Gregory VIII, Antipope

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Pontificate: March 10, 1118 to April 22, 1121. He died c. 1140. Mauritius Burdinus (Bordinho or Bourdin, meaning "donkey") was born in southern France and became a Cluniac at Limoges, but he was educated in Spain, where he had traveled with Archbishop Bernard of Toledo. He was archdeacon of Toledo, and was made bishop of Coimbra in 1099. After spending part of the next decade on a nearly four-year pilgrimage in the Holy Land, he was made archbishop of Braga by Paschal II in 1109. As archbishop he appeared before the pope twice to defend his rights, once in a boundary dispute with Archbishop Bernard of Toledo, and again to protest decisions that benefited Santiago de Compostela at a cost to his diocese. In 1116, Paschal sent Mauritius on an embassy to Henry V (110625); while on this mission he defected to the emperor's cause. After Paschal had been forced from Rome by pressure from the Frangipani family in 1117, Henry appeared in the city with a large entourage, and on Easter Sunday (March 25) Mauritius solemnly crowned Henry emperor. In response, Paschal held a synod in Benevento where he deposed and excommunicated Henry and removed Mauritius as bishop of Braga.

Paschal died within a year (Jan. 24, 1118) and was succeeded by Gelasius II (111819). Henry immediately returned to Rome in the hope he could negotiate an end to the investiture controversy. Gelasius, however, remained in the town of Gaeta and had no intention of returning for negotiations with the emperor. Upon the advice of Irnerius of Bologna and other jurists, the imperial party anulled Gelasius' election, and on March 8, 1118 Mauritius was proclaimed pope with the support of the Frangipani. He took the name Gregory VIII, an odd choice if one considers Gregory VII's strong opposition to imperial involvement in the church. Gelasius excommunicated Henry and Gregory on April 8, and began to circulate letters throughout Europe denouncing Gregory's elevation.

Gregory's position became even weaker when Henry returned to Germany and dropped his support for the anti-pope upon the election of Callistus II (Feb. 2, 1119). Callistus and Henry began negotiations in 1119 while Callistus made consistent progress in controlling Lombardy and Tuscany. As a result, Gregory had to leave Rome for Sutri in 1119. In June 1120, Pope Callistus entered Rome, and in April 1121 he besieged Sutri. The citizens of the town turned Gregory over to the increasingly popular pope, and Callistus, in a final show of victory, forced Gregory to proceed through Rome seated backward on a camel. Gregory was then confined in various locations until his death. They include monasteries in Rome and Passerone, Holy Trinity at La Cava (near Salerno, and the place of confinement for antipopes Theodoric, 1100, and Innocent III, 117980), Rocca Iemolo (near Monte Cassino), and finally Castel Fumone. We know that he was alive at La Cava as late as August 1137; after this he disappears from the historical record.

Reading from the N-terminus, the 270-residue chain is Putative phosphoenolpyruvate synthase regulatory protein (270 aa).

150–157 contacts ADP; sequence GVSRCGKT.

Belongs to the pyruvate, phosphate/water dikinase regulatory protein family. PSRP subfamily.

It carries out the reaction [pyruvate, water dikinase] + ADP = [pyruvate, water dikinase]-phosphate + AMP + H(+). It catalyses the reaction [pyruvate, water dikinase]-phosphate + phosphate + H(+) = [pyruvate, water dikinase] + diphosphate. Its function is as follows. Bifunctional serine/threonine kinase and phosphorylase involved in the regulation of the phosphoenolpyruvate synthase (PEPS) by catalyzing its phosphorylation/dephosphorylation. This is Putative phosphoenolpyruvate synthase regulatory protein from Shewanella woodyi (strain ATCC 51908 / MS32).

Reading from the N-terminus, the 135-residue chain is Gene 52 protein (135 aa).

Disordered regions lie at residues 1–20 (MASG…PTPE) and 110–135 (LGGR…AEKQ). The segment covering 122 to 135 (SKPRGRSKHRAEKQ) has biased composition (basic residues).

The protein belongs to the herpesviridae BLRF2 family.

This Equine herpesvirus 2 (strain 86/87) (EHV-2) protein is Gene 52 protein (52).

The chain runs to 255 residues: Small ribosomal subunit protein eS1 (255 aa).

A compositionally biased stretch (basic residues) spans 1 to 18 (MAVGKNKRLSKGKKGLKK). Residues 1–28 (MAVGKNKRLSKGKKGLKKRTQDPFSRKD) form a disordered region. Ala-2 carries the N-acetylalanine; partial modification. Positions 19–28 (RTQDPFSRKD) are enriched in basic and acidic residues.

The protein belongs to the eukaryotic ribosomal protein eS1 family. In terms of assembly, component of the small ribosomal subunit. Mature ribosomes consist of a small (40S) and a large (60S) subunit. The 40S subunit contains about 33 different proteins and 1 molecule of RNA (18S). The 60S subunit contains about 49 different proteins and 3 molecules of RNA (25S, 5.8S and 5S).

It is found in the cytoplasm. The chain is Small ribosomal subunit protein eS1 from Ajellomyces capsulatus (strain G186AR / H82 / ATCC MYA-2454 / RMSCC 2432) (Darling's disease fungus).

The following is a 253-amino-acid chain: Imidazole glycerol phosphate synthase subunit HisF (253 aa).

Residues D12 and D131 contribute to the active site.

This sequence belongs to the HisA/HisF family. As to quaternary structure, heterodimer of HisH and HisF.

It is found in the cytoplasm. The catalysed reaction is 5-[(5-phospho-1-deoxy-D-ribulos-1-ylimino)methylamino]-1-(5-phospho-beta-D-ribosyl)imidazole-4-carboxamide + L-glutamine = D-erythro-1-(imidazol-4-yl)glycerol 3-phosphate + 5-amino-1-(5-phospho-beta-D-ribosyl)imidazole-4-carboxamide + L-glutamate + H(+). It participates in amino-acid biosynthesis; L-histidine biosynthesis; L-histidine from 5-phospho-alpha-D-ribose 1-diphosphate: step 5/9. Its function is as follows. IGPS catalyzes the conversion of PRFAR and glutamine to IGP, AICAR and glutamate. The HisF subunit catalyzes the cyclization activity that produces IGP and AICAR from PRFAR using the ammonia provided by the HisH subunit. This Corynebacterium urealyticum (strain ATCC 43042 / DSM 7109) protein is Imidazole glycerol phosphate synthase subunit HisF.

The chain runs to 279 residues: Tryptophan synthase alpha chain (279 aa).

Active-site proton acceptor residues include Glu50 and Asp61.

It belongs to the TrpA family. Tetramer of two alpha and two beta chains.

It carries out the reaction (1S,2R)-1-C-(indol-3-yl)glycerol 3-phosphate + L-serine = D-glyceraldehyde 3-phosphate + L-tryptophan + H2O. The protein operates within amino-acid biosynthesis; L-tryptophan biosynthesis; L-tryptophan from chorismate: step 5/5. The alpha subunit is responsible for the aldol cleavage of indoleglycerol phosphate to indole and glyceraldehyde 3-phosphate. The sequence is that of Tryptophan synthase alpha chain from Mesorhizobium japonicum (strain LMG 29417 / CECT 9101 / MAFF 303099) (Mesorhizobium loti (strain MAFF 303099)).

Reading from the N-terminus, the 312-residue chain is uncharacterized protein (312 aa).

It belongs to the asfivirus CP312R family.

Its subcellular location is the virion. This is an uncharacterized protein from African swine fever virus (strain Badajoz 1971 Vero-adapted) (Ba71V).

Bibliography: l. duchesne, ed. Liber Pontificalis (Paris 188692; repr. 195557) 2.315, 347; 3.16269. p. jaffÉ, Regesta pontificum Romanorum (Leipzig 188588; repr. Graz 1956) 1.82122; 2.715. i. m. watterich, Pontificum Romanorum (Leipzig; repr. Aalen 1862) 2.15, 119ff. c. erdmann, "Mauritius Burdinus (Gregor VIII)," Quellen und Forchungen aus Italienischen Archiven und Bibliotheken 19 (1927) 20561. p. david, "L'énigme de Maurice Bourdin," in Études historiques sur la Galice et le Portugal (Lisbon 1947) 441501. f. x. seppelt, Geschichte der Päpste von den Anfängen bis zur Mitte des zwanzigsten Jahrhunderts (Munich 195459) 3.152159. c. servatius, Paschalis II (Stuttgart 1979) 128131, 332. r. aubert, Dictionnaire d'histoire et de géographie ecclésiastiques (Paris 1986) 21.143336. j. n. d. kelly, The Oxford Dictionary of Popes (New York 1986) 16364. k. schreiner, "Gregor VIII, nackt auf einem Esel," in Ecclesia et RegnumFestschrift für F.J. Schmale (Bochum 1989) 155202. t. struve, Lexikon des Mittelalters (Munich 1989) 4.1671.

[p. m. savage]